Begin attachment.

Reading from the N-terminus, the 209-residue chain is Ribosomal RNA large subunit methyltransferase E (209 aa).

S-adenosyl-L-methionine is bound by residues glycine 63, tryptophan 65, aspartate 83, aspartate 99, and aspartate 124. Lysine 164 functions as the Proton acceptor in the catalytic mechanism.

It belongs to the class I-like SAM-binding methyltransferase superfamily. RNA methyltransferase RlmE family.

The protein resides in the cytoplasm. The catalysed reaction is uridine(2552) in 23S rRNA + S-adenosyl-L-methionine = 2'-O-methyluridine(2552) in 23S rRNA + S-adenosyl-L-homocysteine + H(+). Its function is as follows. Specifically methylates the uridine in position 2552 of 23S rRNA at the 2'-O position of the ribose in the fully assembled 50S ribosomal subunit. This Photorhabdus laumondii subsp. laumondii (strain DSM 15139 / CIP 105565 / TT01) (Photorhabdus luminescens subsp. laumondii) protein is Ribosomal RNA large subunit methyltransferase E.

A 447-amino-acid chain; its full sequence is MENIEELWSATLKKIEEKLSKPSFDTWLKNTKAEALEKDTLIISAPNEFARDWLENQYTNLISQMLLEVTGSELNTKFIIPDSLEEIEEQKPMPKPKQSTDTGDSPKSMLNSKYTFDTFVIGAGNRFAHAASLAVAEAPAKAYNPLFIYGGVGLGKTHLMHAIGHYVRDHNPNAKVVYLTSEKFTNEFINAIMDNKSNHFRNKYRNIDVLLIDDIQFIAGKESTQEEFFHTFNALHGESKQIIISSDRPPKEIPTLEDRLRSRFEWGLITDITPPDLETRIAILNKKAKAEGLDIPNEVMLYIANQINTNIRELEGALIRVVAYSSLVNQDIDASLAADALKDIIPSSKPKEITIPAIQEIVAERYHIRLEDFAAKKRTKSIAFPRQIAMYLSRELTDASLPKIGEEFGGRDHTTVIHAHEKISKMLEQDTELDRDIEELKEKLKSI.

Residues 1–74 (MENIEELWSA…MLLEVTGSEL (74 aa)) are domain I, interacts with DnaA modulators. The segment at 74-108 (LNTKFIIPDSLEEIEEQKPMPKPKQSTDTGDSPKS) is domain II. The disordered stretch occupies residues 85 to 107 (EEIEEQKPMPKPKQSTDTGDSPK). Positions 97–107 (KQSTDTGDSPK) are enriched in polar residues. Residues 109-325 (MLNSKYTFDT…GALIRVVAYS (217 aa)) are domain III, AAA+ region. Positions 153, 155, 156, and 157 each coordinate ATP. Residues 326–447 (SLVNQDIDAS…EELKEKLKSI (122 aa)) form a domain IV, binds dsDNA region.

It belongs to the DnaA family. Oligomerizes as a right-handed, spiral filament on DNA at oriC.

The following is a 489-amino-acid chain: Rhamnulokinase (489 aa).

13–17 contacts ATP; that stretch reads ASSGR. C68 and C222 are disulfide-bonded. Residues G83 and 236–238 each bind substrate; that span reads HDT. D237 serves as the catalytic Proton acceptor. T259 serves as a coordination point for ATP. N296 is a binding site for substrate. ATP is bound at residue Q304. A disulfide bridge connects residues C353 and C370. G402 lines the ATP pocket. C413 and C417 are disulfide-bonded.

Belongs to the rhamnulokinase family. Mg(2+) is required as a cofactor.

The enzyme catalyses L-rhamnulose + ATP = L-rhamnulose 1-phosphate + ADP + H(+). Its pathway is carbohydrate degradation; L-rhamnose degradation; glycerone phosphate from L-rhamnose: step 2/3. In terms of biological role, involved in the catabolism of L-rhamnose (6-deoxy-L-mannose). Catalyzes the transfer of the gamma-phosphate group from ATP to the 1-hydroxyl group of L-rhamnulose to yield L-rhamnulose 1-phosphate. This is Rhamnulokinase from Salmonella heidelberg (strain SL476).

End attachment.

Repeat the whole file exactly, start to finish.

Reading from the N-terminus, the 209-residue chain is Ribosomal RNA large subunit methyltransferase E (209 aa).

S-adenosyl-L-methionine is bound by residues glycine 63, tryptophan 65, aspartate 83, aspartate 99, and aspartate 124. Lysine 164 functions as the Proton acceptor in the catalytic mechanism.

It belongs to the class I-like SAM-binding methyltransferase superfamily. RNA methyltransferase RlmE family.

The protein resides in the cytoplasm. The catalysed reaction is uridine(2552) in 23S rRNA + S-adenosyl-L-methionine = 2'-O-methyluridine(2552) in 23S rRNA + S-adenosyl-L-homocysteine + H(+). Its function is as follows. Specifically methylates the uridine in position 2552 of 23S rRNA at the 2'-O position of the ribose in the fully assembled 50S ribosomal subunit. This Photorhabdus laumondii subsp. laumondii (strain DSM 15139 / CIP 105565 / TT01) (Photorhabdus luminescens subsp. laumondii) protein is Ribosomal RNA large subunit methyltransferase E.

A 447-amino-acid chain; its full sequence is MENIEELWSATLKKIEEKLSKPSFDTWLKNTKAEALEKDTLIISAPNEFARDWLENQYTNLISQMLLEVTGSELNTKFIIPDSLEEIEEQKPMPKPKQSTDTGDSPKSMLNSKYTFDTFVIGAGNRFAHAASLAVAEAPAKAYNPLFIYGGVGLGKTHLMHAIGHYVRDHNPNAKVVYLTSEKFTNEFINAIMDNKSNHFRNKYRNIDVLLIDDIQFIAGKESTQEEFFHTFNALHGESKQIIISSDRPPKEIPTLEDRLRSRFEWGLITDITPPDLETRIAILNKKAKAEGLDIPNEVMLYIANQINTNIRELEGALIRVVAYSSLVNQDIDASLAADALKDIIPSSKPKEITIPAIQEIVAERYHIRLEDFAAKKRTKSIAFPRQIAMYLSRELTDASLPKIGEEFGGRDHTTVIHAHEKISKMLEQDTELDRDIEELKEKLKSI.

Residues 1–74 (MENIEELWSA…MLLEVTGSEL (74 aa)) are domain I, interacts with DnaA modulators. The segment at 74-108 (LNTKFIIPDSLEEIEEQKPMPKPKQSTDTGDSPKS) is domain II. The disordered stretch occupies residues 85 to 107 (EEIEEQKPMPKPKQSTDTGDSPK). Positions 97–107 (KQSTDTGDSPK) are enriched in polar residues. Residues 109-325 (MLNSKYTFDT…GALIRVVAYS (217 aa)) are domain III, AAA+ region. Positions 153, 155, 156, and 157 each coordinate ATP. Residues 326–447 (SLVNQDIDAS…EELKEKLKSI (122 aa)) form a domain IV, binds dsDNA region.

It belongs to the DnaA family. Oligomerizes as a right-handed, spiral filament on DNA at oriC.

The following is a 489-amino-acid chain: Rhamnulokinase (489 aa).

13–17 contacts ATP; that stretch reads ASSGR. C68 and C222 are disulfide-bonded. Residues G83 and 236–238 each bind substrate; that span reads HDT. D237 serves as the catalytic Proton acceptor. T259 serves as a coordination point for ATP. N296 is a binding site for substrate. ATP is bound at residue Q304. A disulfide bridge connects residues C353 and C370. G402 lines the ATP pocket. C413 and C417 are disulfide-bonded.

Belongs to the rhamnulokinase family. Mg(2+) is required as a cofactor.

The enzyme catalyses L-rhamnulose + ATP = L-rhamnulose 1-phosphate + ADP + H(+). Its pathway is carbohydrate degradation; L-rhamnose degradation; glycerone phosphate from L-rhamnose: step 2/3. In terms of biological role, involved in the catabolism of L-rhamnose (6-deoxy-L-mannose). Catalyzes the transfer of the gamma-phosphate group from ATP to the 1-hydroxyl group of L-rhamnulose to yield L-rhamnulose 1-phosphate. This is Rhamnulokinase from Salmonella heidelberg (strain SL476).